I seem to have disproven my own thesis, having just penned a volume of words about that which I said I did not experience in words/concepts. But these words I have written did not occur to me at the time, unlike most of the words in this journal.
Often when I travel I take a camera. I find when I have the camera along, I am constantly observing the scene as through a viewfinder. I am constantly, mentally or with a camera, framing pictures. When I leave my camera home, I observe things in a more direct way. On this trip, I find myself framing things in words. But not when underwater.
When we come up from the afternoon dive, the boat is nowhere to be seen–it was supposed to be following our bubbles. We bob on the surface perhaps a quarter of a mile from land, but there is no beach–only cliffs. Then as we ride to the top of a wave, we spot the boat in the distance–it is heading away from us. The Japanese–always clowning–yell in feigned panic–but the boat is too far away to hear us.
Actually I feel quite safe here. The water is not cold, and anyway our wet suits insulate us. And our buoyancy control devices act like (or better than) a life vest and keep us effortlessly afloat. One of the others blows a whistle, but it sound like a dying bird. So I blow on mine, which sounds more like an angry policeman. Evidently the boat hears it because it turns about and heads our way. It seems that he was chasing a shark. Had I known that I wouldn’t have been so complacent in the water.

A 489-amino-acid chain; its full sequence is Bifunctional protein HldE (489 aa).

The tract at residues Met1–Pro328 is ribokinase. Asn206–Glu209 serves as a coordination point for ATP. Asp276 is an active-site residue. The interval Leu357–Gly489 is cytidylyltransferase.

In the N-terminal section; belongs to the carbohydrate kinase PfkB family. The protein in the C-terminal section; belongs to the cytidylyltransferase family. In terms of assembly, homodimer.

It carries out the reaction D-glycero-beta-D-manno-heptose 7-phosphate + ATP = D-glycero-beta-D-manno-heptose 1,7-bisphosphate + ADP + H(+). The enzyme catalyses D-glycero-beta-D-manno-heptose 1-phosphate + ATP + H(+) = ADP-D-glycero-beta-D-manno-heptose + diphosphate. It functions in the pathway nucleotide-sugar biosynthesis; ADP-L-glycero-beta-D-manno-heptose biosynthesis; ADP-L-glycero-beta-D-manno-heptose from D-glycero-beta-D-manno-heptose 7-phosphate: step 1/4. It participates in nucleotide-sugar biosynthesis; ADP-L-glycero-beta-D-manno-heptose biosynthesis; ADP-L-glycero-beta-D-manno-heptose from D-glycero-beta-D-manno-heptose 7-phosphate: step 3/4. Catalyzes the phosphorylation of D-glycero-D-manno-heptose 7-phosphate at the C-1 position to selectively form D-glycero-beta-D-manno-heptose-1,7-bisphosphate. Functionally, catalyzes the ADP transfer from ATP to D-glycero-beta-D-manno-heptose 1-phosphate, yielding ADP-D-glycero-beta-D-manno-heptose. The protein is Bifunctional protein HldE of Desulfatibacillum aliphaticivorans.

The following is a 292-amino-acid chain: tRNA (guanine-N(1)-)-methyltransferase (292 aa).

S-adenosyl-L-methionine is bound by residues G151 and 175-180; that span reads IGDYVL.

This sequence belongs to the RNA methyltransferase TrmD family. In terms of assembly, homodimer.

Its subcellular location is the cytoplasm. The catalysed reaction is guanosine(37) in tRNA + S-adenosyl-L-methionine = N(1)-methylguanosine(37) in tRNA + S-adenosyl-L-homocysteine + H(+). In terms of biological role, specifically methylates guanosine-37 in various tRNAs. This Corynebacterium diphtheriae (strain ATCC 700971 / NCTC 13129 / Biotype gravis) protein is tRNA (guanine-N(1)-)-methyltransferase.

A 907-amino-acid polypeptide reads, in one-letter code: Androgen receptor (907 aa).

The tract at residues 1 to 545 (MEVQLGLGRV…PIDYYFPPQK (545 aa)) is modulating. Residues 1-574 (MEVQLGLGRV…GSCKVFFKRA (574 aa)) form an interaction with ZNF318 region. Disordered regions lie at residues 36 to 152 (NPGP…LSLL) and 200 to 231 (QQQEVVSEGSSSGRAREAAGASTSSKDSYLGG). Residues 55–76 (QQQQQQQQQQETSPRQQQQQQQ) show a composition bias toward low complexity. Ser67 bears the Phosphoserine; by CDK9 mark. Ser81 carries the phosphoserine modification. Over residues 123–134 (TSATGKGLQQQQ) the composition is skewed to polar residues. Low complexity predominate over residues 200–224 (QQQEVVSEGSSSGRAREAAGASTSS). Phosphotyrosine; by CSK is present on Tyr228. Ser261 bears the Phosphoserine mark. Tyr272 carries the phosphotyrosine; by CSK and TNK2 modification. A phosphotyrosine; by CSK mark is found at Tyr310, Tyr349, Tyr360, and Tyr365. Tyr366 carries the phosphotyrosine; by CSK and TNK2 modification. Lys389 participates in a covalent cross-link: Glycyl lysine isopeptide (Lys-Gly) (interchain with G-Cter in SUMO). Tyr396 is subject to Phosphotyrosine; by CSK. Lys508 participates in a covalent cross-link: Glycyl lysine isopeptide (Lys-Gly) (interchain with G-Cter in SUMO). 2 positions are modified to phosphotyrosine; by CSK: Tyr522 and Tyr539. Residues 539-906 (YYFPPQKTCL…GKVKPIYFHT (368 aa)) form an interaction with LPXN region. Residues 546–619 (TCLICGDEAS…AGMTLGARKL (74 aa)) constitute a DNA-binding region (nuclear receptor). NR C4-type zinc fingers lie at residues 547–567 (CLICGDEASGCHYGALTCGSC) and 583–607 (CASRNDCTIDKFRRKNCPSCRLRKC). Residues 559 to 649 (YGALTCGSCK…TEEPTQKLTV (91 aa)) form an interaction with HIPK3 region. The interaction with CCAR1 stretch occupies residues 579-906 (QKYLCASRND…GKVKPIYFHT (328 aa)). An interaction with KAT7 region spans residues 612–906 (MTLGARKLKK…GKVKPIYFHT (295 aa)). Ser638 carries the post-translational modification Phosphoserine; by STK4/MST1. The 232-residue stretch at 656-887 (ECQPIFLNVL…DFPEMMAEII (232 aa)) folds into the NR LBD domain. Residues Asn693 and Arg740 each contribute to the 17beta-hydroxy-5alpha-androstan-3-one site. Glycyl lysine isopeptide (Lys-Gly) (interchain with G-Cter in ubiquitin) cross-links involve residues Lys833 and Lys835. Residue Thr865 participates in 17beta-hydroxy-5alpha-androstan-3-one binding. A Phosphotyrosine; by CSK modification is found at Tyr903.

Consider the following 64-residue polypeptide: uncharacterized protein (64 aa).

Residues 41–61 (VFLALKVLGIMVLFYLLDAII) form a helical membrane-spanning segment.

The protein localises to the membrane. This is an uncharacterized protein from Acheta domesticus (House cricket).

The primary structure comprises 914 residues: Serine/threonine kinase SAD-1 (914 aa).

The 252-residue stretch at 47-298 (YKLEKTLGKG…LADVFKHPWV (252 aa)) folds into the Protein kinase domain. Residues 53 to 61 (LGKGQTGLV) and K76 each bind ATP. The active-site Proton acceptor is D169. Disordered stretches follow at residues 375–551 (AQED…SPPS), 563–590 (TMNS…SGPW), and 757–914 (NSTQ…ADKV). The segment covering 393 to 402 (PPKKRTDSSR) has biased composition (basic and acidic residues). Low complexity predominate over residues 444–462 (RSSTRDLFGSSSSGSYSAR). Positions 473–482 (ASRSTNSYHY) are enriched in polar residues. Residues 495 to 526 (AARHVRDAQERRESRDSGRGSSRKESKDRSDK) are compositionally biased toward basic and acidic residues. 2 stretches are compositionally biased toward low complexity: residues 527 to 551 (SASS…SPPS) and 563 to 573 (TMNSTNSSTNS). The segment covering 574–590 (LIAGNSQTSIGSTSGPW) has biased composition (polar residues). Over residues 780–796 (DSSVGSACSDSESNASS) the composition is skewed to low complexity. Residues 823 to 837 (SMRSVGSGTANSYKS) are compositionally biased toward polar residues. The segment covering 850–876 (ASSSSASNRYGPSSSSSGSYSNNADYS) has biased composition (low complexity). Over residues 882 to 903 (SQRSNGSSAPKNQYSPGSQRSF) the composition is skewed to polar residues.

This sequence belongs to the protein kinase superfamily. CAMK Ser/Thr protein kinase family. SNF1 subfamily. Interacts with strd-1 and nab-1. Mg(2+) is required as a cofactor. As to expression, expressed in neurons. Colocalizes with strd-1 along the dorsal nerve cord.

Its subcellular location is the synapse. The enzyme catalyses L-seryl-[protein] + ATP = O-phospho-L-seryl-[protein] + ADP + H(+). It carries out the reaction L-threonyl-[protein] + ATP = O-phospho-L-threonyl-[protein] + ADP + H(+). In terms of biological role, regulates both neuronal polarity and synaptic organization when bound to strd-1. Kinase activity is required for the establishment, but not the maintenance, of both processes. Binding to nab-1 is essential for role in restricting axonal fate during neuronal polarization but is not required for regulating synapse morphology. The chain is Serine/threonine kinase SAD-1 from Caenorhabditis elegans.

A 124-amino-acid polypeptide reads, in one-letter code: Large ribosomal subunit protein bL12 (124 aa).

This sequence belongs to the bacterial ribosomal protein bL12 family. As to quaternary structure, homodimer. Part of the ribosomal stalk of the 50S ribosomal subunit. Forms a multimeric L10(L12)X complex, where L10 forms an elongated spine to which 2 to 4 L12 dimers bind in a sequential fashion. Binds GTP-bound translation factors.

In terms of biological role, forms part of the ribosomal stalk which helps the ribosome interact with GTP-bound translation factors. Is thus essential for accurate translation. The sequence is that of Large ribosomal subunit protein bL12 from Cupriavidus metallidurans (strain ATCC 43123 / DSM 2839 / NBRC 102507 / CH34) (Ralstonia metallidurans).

As we come back in, I am struck by how different the island looks from the sea. From here (on this side of the island anyway) there is no evidence of volcanic violence. There is one prominent peak, but one couldn’t guess it is an active volcano– not from appearances anyway. It is covered to its peak by deep- green vegitation, as is every inch of the island as seen from here. It is as if there is one tree-covered mountain that has somehow been dropped whole into the sea. Missing, too, is any evidence of human habitation. Then we round a point and can make out–although barely–the roofs of the houses that make up the village where we are staying. The roofs wind up away from the coast following a steep canyon that gives a disarray to the placement of the rooftops. Then we can see the ugly concrete sea wall that protects the miniscule harbor and beyond that what passes for a beach–covered with black volcanic pebbles rather than sand. From the sea, today, no black can be seen; only a random splatter of every imaginable color. The reason for the display of color is not visible from the boat, but it is well known to me: the beach is literally saturated with people: scuba divers, skin divers, wind surfers. For this is the summer holiday.